Travis Frederick: “Bizarre is a good way to put that. When you look back at it, there were so many things going on... so many distractions. Things that weren’t us. And when you go back and look at some of the games, it really just didn’t look like us when you watch the film. Coach always talks about putting ourselves out on film -- that’s our resume. When you watch those games, it’s like who is this team that’s playing there? So, we lost our way a little bit. We came back towards the end but definitely not where we needed to be. And I think it was a learning experience for us, to be able to think about that and the things that did go wrong. And make sure that stuff doesn’t happen this year.”
Recent deals show Cowboys got a bargain when they signed Tyron Smith – Michael Smith, ProFootballTalk
PFT marvels at the great deal the Cowboys got when they signed Tyron Smith.
Smith’s contract, incredibly, still has six years left on it, at an average salary of $12.2 million a year. Given that Smith is 27 years old and offensive tackles often play well into their 30s, he could play out the entire length of that contract.
So the Cowboys have Smith locked up at an affordable salary for a whopping six more seasons, at a time when lesser tackles are making more money than him, and a whole slew of good tackles are likely to make even more money with new contracts in the next few years.
The only down side of this for the Cowboys is that they’re running the risk of Smith becoming so underpaid, relative to the other top tackles in the league, that he might hold out for more money. Dallas got Smith to sign such a good deal that Smith may soon demand a redo.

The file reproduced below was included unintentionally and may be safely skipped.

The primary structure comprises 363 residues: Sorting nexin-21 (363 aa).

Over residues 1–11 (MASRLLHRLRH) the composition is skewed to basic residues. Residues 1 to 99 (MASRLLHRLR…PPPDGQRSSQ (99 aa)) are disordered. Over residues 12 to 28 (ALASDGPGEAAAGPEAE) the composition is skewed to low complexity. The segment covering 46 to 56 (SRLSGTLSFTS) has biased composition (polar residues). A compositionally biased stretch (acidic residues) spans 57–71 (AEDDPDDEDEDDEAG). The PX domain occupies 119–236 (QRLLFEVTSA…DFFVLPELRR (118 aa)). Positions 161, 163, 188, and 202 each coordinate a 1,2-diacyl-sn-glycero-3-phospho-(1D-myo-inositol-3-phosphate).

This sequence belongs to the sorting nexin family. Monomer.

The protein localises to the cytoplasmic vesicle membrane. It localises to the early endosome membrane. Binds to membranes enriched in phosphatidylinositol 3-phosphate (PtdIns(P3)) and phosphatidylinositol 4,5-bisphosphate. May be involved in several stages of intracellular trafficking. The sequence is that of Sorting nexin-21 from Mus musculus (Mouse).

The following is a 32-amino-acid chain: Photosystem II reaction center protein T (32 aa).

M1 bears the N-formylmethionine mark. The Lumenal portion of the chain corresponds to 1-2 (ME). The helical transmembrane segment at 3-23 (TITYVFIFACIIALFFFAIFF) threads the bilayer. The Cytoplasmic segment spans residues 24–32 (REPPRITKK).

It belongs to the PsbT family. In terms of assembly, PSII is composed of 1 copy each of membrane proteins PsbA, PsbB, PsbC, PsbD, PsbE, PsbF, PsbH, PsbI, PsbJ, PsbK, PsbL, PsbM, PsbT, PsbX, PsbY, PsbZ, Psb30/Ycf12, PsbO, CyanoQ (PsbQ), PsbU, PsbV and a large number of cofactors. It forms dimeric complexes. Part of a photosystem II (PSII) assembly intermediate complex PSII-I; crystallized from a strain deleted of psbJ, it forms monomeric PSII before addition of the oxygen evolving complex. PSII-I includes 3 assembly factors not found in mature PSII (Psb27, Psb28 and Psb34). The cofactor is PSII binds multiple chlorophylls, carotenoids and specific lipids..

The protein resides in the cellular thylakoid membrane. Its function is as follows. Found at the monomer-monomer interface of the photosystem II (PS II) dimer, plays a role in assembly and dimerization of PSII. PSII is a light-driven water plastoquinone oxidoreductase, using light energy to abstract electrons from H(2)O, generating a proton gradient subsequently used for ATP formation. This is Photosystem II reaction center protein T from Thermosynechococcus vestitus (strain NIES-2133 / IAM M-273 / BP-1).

Coach Kris Richard guides Byron Jones’ switch - Stefan Stevenson, Fort Worth Star-Telegram
Stevenson talks to both Jones and Richard who both seem enthusiastic about Jones’ move to the cornerback position.
Byron Jones’ move to cornerback after two seasons playing safety has the fourth-year player feeling energized.
And if the position switch doesn’t do it, his new secondary coach Kris Richard will.
The first-year Cowboys’ coach who had been with the Seahawks the past eight seasons, including the last three as Seattle’s defensive coordinator, has brought a burst of energy and enthusiasm that his players taking notice.
“He brings the juice every single day. There’s not a day he’s relaxed. I love it,” said Jones, who intercepted a pass in the first padded practice of training camp. “He puts the cleats on just like us and he’s out there running around, doing the drills with us so that’s the beautiful part about him.”
MMQB’s “Tweet of the Week” - Albert Breer SI.com
Dez Bryant’s Twitter meltdown on Friday caught the attention of the MMQB team, naming it their “Tweet of the Week”:
The really crazy thing about the Dez vs. Cowboys fight? It was all sparked by that Sirius account cherry-picking something Dallas COO Stephen Jones said on the air without proper context (to their credit, the folks there did take it down). And this, on the day that a column by ex-Cowboys TE Jason Witten on the dangers on Twitter went up on ESPN.com. A column, by the way, that I’m told one assistant coach printed out copies of, with plans to pass it out to his players, only to have the head coach beat him to it by doing a presentation on Witten’s piece to the entire team.
5 Open Practices Set For August At The Star - Rob Phillips, DallasCowboys.com
Those stuck in the MetroPlex during training camp but aching to catch some Cowboys’ pre-season practices, you’re in luck. Phillips has the details.
Below is the schedule for the five open practices at Ford Center:
Monday, Aug. 20: 5:30 p.m.
Tuesday, Aug. 21: 5:30 p.m.
Thursday, Aug. 23: 11 a.m.
Friday, Aug. 24: 11 a.m.
Tuesday, Aug. 28: 11 a.m.
A conditional third for Earl Thomas? – Peter King, ProFootballTalk
Just when you thought you wouldn’t have any Earl Thomas talk today, along comes Peter King, now writing for ProFootballTalk/NBCSports, who proposes the following in his latest Football Morning in America column:
I think this is the best trade Seahawks GM John Schneider could make for Thomas: acquiring a conditional third-round pick in 2020 from Dallas or Oakland for him. If Thomas makes 10 starts in 2018, Seattle gets the third. If he makes any less, Seattle gets a fourth. Just do it. It’ll make both sides look smart by November.